The Holding Position involves one person lying on a sofa, and the other sitting at the end holding their head on their lap. 

This technique is recommended by many couples therapists who practice Imago Therapy, while the lying partner discusses their childhood. 

The position is believed to increase trust, healing and empathy while creating a deeper connection, making the speaker feel safe while they talk during this vulnerable experience. 

11. The Mantra Of A Successful Relationship

A mantra uttered by Imago practitioners is: “Make your partner’s needs a priority, as important to you as are your own.”

Some suggest writing this message on post-it notes and placing them where you’ll each see them several times per day.

It might sound intimidating, but it’s a healthy way to treat your partner. This mantra explains how a lot of parents treat their children. You probably made similar promises during your marriage vows too. If you both follow that mantra throughout your marriage or relationship, how could you fail? 

Any Questions About Imago Relationship Therapy Or Couples Therapy? 

I hope this article enlightened you on the practice of Imago Relationship Therapy. You’ll often find these techniques used in couples therapy, even if without the presence of a self-proclaimed Imago Therapy practitioner .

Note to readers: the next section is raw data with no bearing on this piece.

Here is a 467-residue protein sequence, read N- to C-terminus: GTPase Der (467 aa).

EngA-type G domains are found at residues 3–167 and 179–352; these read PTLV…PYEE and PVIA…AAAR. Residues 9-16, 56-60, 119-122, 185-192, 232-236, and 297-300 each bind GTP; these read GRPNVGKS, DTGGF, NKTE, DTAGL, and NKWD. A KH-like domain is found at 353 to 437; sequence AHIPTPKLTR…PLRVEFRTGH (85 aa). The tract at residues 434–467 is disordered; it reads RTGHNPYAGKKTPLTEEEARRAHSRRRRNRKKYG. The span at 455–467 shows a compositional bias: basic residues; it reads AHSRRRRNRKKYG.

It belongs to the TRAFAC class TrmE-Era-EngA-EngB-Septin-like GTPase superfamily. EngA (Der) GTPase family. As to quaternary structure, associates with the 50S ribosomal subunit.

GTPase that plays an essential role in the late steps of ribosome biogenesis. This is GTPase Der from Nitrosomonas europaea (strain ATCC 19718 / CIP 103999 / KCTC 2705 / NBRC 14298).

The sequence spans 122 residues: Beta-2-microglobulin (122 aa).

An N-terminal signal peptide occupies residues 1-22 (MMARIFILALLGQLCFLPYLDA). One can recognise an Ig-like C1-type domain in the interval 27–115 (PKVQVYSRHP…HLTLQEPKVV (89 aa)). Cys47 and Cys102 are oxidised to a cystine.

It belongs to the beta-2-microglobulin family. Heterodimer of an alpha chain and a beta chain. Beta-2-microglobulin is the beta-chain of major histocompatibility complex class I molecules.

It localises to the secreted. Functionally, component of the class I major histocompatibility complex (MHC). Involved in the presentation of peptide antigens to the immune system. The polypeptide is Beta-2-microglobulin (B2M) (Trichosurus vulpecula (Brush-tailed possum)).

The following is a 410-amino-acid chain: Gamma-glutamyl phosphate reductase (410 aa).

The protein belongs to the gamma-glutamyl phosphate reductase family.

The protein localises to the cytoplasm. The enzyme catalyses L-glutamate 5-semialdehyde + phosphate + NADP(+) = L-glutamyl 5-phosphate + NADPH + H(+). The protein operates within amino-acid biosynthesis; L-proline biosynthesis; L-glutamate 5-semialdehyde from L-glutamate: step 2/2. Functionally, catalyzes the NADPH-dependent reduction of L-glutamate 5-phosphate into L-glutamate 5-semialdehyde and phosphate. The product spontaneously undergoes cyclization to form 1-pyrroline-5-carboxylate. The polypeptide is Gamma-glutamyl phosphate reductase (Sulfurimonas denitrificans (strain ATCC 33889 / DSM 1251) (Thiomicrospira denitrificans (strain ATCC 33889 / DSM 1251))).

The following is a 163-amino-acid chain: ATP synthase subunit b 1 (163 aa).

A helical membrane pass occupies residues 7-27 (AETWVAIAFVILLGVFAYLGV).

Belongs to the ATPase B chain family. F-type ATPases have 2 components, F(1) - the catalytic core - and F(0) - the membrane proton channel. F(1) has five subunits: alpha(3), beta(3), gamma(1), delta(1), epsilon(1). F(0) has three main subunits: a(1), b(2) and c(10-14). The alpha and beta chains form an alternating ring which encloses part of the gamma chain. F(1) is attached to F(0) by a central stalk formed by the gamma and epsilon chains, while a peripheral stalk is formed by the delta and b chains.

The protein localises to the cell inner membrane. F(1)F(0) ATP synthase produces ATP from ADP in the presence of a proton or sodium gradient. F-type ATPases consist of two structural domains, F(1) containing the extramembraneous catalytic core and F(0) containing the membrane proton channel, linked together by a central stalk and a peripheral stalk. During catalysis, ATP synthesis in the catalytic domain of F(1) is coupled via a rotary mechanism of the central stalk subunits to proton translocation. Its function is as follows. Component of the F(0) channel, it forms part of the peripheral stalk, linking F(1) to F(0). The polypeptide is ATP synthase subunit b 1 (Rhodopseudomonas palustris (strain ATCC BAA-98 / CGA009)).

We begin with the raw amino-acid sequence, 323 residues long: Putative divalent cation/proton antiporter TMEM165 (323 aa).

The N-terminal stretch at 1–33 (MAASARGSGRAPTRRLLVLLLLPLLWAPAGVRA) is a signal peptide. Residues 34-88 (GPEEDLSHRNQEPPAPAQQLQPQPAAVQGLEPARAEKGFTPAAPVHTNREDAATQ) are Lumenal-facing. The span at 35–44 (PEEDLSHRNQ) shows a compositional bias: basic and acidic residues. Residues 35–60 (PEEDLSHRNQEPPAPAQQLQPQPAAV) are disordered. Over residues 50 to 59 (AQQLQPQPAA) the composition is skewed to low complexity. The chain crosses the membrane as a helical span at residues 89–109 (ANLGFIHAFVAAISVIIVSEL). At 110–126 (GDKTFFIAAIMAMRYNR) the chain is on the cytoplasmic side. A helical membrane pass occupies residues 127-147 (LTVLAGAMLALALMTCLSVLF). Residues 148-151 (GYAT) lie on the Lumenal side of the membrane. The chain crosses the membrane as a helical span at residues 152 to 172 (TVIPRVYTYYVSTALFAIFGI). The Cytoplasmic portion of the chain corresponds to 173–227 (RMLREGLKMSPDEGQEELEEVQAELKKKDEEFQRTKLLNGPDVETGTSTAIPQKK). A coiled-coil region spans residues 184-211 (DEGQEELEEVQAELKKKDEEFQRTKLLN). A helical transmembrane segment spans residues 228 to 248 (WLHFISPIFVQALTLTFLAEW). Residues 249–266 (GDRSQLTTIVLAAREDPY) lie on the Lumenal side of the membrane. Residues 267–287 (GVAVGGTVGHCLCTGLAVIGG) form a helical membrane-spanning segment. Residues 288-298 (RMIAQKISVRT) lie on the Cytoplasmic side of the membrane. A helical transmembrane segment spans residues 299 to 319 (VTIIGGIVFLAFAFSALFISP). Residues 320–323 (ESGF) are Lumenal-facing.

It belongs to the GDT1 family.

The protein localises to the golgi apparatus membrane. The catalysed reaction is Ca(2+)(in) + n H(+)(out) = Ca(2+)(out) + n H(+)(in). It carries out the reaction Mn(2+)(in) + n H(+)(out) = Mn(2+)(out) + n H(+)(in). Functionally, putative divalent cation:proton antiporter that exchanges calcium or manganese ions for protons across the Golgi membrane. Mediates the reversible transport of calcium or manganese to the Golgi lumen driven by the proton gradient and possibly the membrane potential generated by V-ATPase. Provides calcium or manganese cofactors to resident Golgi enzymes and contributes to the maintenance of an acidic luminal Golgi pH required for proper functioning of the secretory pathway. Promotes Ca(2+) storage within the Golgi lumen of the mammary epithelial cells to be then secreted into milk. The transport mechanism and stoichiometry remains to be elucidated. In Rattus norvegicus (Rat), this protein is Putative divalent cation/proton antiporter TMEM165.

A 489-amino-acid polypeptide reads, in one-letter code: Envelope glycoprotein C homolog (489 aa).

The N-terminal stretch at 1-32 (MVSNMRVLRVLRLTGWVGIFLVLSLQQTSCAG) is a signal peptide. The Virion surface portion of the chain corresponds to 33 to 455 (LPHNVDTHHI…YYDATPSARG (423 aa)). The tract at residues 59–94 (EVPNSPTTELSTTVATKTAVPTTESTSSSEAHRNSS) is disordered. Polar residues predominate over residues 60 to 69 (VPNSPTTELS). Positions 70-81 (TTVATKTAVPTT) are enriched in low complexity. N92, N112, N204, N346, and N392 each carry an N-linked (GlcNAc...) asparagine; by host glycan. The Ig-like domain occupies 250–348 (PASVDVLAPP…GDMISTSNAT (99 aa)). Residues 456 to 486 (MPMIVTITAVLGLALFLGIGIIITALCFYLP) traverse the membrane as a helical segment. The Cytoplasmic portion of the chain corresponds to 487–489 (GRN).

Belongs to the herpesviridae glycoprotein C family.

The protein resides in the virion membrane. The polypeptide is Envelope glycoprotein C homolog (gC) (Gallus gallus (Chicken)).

Perhaps you’ll choose to explore your own childhood experiences and use some form of these techniques to improve your relationship now. 

For a deeper insight, I’d recommend you buy the New York Times best-selling book Getting the Love You Want: A Guide for Couples by Harville Hendrix and Helen Lakelly Hunt. Alternatively, search for podcasts or YouTube with Hendrix and Hunt as guests. 

As always, I would like to hear your opinions on this topic. So, if you have any ideas or questions on the benefits of Imago Relationship Therapy, feel free to leave a comment below.

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About The Author

Bijan Kholghi is a certified life coach with the Milton Erickson Institute Heidelberg (Germany). He helps clients and couples reach breakthroughs in their lives by changing subconscious patterns. His solution-oriented approach is based on Systemic- and Hypnotherapy.